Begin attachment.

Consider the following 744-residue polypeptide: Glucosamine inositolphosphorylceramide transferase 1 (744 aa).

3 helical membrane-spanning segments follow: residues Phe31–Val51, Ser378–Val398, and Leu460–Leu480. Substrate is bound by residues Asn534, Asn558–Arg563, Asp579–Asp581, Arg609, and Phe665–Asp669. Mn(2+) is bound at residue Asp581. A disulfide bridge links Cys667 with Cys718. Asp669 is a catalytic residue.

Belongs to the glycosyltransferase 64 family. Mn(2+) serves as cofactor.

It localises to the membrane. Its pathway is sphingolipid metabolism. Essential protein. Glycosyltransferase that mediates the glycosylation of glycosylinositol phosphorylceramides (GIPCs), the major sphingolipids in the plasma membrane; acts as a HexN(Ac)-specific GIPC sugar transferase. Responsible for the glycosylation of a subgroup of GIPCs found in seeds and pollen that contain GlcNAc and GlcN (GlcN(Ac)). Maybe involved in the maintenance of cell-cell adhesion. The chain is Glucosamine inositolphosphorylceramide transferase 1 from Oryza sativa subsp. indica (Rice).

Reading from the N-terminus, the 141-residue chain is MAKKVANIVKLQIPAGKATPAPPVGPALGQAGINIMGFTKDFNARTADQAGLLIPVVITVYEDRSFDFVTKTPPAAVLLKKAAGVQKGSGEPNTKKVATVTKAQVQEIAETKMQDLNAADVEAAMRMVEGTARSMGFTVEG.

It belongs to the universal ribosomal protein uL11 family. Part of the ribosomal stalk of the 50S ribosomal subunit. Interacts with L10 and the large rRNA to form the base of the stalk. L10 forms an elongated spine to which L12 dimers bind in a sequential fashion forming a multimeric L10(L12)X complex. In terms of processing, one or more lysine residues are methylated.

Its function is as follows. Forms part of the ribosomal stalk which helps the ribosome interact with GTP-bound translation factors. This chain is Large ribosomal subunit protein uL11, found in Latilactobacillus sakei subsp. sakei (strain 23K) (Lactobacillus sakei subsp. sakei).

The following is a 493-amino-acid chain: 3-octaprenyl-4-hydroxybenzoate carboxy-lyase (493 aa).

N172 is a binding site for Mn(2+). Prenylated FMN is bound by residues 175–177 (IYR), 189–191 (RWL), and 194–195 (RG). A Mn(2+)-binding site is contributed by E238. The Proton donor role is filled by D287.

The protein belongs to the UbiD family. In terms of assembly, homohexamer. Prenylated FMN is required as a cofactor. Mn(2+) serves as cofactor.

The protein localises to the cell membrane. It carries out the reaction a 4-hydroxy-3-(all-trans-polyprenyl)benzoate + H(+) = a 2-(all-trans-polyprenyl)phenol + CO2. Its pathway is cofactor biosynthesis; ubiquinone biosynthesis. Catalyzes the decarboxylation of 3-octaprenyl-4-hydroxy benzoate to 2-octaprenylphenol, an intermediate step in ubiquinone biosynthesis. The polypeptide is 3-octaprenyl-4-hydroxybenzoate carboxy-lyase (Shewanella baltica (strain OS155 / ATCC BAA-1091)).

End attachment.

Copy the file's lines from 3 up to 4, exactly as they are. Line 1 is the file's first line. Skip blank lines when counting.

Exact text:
Belongs to the glycosyltransferase 64 family. Mn(2+) serves as cofactor.

It localises to the membrane. Its pathway is sphingolipid metabolism. Essential protein. Glycosyltransferase that mediates the glycosylation of glycosylinositol phosphorylceramides (GIPCs), the major sphingolipids in the plasma membrane; acts as a HexN(Ac)-specific GIPC sugar transferase. Responsible for the glycosylation of a subgroup of GIPCs found in seeds and pollen that contain GlcNAc and GlcN (GlcN(Ac)). Maybe involved in the maintenance of cell-cell adhesion. The chain is Glucosamine inositolphosphorylceramide transferase 1 from Oryza sativa subsp. indica (Rice).